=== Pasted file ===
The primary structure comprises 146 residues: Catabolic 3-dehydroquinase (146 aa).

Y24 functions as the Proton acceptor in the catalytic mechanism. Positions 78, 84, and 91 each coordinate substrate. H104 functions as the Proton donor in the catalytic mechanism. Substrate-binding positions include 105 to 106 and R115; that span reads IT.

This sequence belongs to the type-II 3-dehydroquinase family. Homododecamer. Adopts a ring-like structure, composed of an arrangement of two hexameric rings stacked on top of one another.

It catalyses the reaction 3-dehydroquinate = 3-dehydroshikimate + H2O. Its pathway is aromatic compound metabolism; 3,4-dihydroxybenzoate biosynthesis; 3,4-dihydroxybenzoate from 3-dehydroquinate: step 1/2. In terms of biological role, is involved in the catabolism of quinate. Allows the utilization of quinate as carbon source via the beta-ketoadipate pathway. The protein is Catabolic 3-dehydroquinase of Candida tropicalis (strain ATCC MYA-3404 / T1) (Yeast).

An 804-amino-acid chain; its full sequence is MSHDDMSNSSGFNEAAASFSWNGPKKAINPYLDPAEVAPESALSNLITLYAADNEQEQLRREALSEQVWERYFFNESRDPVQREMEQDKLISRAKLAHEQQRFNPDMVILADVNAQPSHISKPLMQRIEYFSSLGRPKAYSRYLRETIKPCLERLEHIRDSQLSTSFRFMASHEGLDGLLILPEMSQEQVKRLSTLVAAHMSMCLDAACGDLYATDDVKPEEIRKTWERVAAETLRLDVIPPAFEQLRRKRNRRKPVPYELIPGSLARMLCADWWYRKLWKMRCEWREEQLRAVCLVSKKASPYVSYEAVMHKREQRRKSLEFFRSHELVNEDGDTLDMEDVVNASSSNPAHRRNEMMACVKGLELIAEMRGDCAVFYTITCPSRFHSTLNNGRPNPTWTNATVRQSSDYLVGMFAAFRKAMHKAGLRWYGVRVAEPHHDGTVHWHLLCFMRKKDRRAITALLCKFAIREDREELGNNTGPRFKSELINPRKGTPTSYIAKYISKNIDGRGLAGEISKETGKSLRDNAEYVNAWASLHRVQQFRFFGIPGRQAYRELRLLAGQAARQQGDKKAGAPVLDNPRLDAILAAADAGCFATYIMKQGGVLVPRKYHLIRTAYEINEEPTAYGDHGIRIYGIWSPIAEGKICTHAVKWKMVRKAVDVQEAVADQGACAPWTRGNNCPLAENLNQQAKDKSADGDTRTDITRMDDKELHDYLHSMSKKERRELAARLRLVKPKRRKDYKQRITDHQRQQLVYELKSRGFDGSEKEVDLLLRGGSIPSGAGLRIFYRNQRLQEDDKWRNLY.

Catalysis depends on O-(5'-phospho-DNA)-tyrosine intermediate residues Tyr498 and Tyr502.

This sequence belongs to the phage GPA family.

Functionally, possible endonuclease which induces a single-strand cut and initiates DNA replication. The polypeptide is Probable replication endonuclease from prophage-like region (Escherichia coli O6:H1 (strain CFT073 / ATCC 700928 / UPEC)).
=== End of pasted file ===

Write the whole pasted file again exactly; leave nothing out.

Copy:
The primary structure comprises 146 residues: Catabolic 3-dehydroquinase (146 aa).

Y24 functions as the Proton acceptor in the catalytic mechanism. Positions 78, 84, and 91 each coordinate substrate. H104 functions as the Proton donor in the catalytic mechanism. Substrate-binding positions include 105 to 106 and R115; that span reads IT.

This sequence belongs to the type-II 3-dehydroquinase family. Homododecamer. Adopts a ring-like structure, composed of an arrangement of two hexameric rings stacked on top of one another.

It catalyses the reaction 3-dehydroquinate = 3-dehydroshikimate + H2O. Its pathway is aromatic compound metabolism; 3,4-dihydroxybenzoate biosynthesis; 3,4-dihydroxybenzoate from 3-dehydroquinate: step 1/2. In terms of biological role, is involved in the catabolism of quinate. Allows the utilization of quinate as carbon source via the beta-ketoadipate pathway. The protein is Catabolic 3-dehydroquinase of Candida tropicalis (strain ATCC MYA-3404 / T1) (Yeast).

An 804-amino-acid chain; its full sequence is MSHDDMSNSSGFNEAAASFSWNGPKKAINPYLDPAEVAPESALSNLITLYAADNEQEQLRREALSEQVWERYFFNESRDPVQREMEQDKLISRAKLAHEQQRFNPDMVILADVNAQPSHISKPLMQRIEYFSSLGRPKAYSRYLRETIKPCLERLEHIRDSQLSTSFRFMASHEGLDGLLILPEMSQEQVKRLSTLVAAHMSMCLDAACGDLYATDDVKPEEIRKTWERVAAETLRLDVIPPAFEQLRRKRNRRKPVPYELIPGSLARMLCADWWYRKLWKMRCEWREEQLRAVCLVSKKASPYVSYEAVMHKREQRRKSLEFFRSHELVNEDGDTLDMEDVVNASSSNPAHRRNEMMACVKGLELIAEMRGDCAVFYTITCPSRFHSTLNNGRPNPTWTNATVRQSSDYLVGMFAAFRKAMHKAGLRWYGVRVAEPHHDGTVHWHLLCFMRKKDRRAITALLCKFAIREDREELGNNTGPRFKSELINPRKGTPTSYIAKYISKNIDGRGLAGEISKETGKSLRDNAEYVNAWASLHRVQQFRFFGIPGRQAYRELRLLAGQAARQQGDKKAGAPVLDNPRLDAILAAADAGCFATYIMKQGGVLVPRKYHLIRTAYEINEEPTAYGDHGIRIYGIWSPIAEGKICTHAVKWKMVRKAVDVQEAVADQGACAPWTRGNNCPLAENLNQQAKDKSADGDTRTDITRMDDKELHDYLHSMSKKERRELAARLRLVKPKRRKDYKQRITDHQRQQLVYELKSRGFDGSEKEVDLLLRGGSIPSGAGLRIFYRNQRLQEDDKWRNLY.

Catalysis depends on O-(5'-phospho-DNA)-tyrosine intermediate residues Tyr498 and Tyr502.

This sequence belongs to the phage GPA family.

Functionally, possible endonuclease which induces a single-strand cut and initiates DNA replication. The polypeptide is Probable replication endonuclease from prophage-like region (Escherichia coli O6:H1 (strain CFT073 / ATCC 700928 / UPEC)).